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Nicaragua Demographics Profile

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Population6,243,931 (July 2021 est.)
Nationalitynoun: Nicaraguan(s)

adjective: Nicaraguan
Ethnic groupsMestizo (mixed Amerindian and White) 69%, White 17%, Black 9%, Amerindian 5%
LanguagesSpanish (official) 95.3%, Miskito 2.2%, Mestizo of the Caribbean coast 2%, other 0.5%; note - English and indigenous languages found on the Caribbean coast (2005 est.)

major-language sample(s):
La Libreta Informativa del Mundo, la fuente indispensable de información básica. (Spanish)

The World Factbook, the indispensable source for basic information.
ReligionsRoman Catholic 50%, Evangelical 33.2%, other 2.9%, none 0.7%, unspecified 13.2% (2017 est.)
Age structure0-14 years: 25.63% (male 811,731/female 777,984)

15-24 years: 19.51% (male 609,962/female 600,567)

25-54 years: 42.41% (male 1,254,683/female 1,376,052)

55-64 years: 6.63% (male 188,591/female 222,766)

65 years and over: 5.82% (male 159,140/female 201,965) (2020 est.)
Dependency ratiostotal dependency ratio: 54.3

youth dependency ratio: 45.5

elderly dependency ratio: 8.8

potential support ratio: 11.4 (2020 est.)
Median agetotal: 27.3 years

male: 26.4 years

female: 28.2 years (2020 est.)
Population growth rate0.93% (2021 est.)
Birth rate16.71 births/1,000 population (2021 est.)
Death rate5.16 deaths/1,000 population (2021 est.)
Net migration rate-2.27 migrant(s)/1,000 population (2021 est.)
Population distributionthe overwhelming majority of the population resides in the western half of the country, with much of the urban growth centered in the capital city of Managua; coastal areas also show large population clusters
Urbanizationurban population: 59.3% of total population (2021)

rate of urbanization: 1.45% annual rate of change (2020-25 est.)
Major cities - population1.073 million MANAGUA (capital) (2021)
Sex ratioat birth: 1.05 male(s)/female

0-14 years: 1.04 male(s)/female

15-24 years: 1.02 male(s)/female

25-54 years: 0.91 male(s)/female

55-64 years: 0.85 male(s)/female

65 years and over: 0.79 male(s)/female

total population: 0.95 male(s)/female (2020 est.)
Mother's mean age at first birth19.2 years (2011/12 est.)

note: median age at first birth among women 25-29
Maternal mortality rate198 deaths/100,000 live births (2017 est.)
Infant mortality ratetotal: 19.57 deaths/1,000 live births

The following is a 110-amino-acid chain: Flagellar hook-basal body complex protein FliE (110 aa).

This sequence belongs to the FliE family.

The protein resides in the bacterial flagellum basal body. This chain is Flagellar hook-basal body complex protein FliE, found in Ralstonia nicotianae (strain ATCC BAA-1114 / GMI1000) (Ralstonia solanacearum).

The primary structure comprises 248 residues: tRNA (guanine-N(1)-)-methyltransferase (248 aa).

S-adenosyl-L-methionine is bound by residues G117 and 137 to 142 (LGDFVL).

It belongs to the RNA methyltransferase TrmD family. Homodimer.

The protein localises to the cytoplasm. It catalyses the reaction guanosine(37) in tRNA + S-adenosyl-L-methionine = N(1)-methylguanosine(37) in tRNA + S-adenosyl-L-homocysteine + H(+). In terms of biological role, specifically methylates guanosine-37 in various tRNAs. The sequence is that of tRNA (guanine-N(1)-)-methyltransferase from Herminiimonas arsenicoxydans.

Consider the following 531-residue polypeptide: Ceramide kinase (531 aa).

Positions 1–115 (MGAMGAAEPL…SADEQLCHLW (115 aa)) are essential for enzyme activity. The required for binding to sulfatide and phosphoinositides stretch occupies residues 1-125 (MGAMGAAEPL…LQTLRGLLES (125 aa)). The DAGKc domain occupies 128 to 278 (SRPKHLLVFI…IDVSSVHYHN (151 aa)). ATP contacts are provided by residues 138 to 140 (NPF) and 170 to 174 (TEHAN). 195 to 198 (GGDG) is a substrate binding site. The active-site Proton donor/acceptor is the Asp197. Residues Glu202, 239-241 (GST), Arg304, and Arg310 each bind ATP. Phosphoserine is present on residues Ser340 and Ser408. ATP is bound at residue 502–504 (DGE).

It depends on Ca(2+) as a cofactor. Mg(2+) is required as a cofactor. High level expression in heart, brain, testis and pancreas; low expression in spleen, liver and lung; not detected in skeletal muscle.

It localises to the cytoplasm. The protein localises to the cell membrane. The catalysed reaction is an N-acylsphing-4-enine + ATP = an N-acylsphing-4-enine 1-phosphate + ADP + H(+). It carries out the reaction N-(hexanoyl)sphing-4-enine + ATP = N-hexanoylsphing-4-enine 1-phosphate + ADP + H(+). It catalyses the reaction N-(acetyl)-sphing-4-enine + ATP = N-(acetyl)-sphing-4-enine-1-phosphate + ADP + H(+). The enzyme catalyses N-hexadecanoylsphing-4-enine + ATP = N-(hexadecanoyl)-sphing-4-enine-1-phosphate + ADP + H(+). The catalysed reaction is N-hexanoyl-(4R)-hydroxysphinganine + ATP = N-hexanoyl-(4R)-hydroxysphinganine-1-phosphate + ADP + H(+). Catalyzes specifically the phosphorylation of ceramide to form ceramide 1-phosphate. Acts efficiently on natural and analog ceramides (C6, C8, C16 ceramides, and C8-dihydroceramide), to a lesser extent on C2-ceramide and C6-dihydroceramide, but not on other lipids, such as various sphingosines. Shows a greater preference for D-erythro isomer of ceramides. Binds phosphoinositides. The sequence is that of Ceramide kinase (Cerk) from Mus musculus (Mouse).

male: 22.83 deaths/1,000 live births

female: 16.16 deaths/1,000 live births (2021 est.)
Life expectancy at birthtotal population: 74.51 years

male: 72.28 years

female: 76.86 years (2021 est.)
Total fertility rate1.81 children born/woman (2021 est.)
Contraceptive prevalence rate80.4% (2011/12)
Drinking water sourceimproved: urban: 97.6% of population

rural: 62.6% of population

total: 83.1% of population

unimproved: urban: 2.4% of population

rural: 37.4% of population

total: 16.9% of population (2017 est.)
Health expenditures8.6% (2018)
Physicians density0.98 physicians/1,000 population (2018)
Hospital bed density0.9 beds/1,000 population (2017)
Sanitation facility accessimproved: urban: 89.8% of population

rural: 66.5% of population

total: 80.1% of population

unimproved: urban: 10.2% of population

rural: 33.5% of population

total: 19.9% of population (2017 est.)
HIV/AIDS - adult prevalence rate0.2% (2020 est.)
HIV/AIDS - people living with HIV/AIDS12,000 (2020 est.)
HIV/AIDS - deaths<500 (2020 est.)
Major infectious diseasesdegree of risk: high (2020)

food or waterborne diseases: bacterial diarrhea, hepatitis A, and typhoid fever

vectorborne diseases: dengue fever and malaria
Obesity - adult prevalence rate23.7% (2016)
Children under the age of 5 years underweight4.6% (2011/12)
Education expenditures4.4% of GDP (2017)
Demographic profile

Despite being one of the poorest countries in Latin America, Nicaragua has improved its access to potable water and sanitation and has ameliorated its life expectancy, infant and child mortality, and immunization rates. However, income distribution is very uneven, and the poor, agriculturalists, and indigenous people continue to have less access to healthcare services. Nicaragua's total fertility rate has fallen from around 6 children per woman in 1980 to below replacement level today, but the high birth rate among adolescents perpetuates a cycle of poverty and low educational attainment.

Nicaraguans emigrate primarily to Costa Rica and to a lesser extent the United States. Nicaraguan men have been migrating seasonally to Costa Rica to harvest bananas and coffee since the early 20th century. Political turmoil, civil war, and natural disasters from the 1970s through the 1990s dramatically increased the flow of refugees and permanent migrants seeking jobs, higher wages, and better social and healthcare benefits. Since 2000, Nicaraguan emigration to Costa Rica has slowed and stabilized. Today roughly 300,000 Nicaraguans are permanent residents of Costa Rica - about 75% of the foreign population - and thousands more migrate seasonally for work, many illegally.

Literacydefinition: age 15 and over can read and write

total population: 82.6%

male: 82.4%

female: 82.8% (2015)

Source: CIA World Factbook
This page was last updated on September 18, 2021

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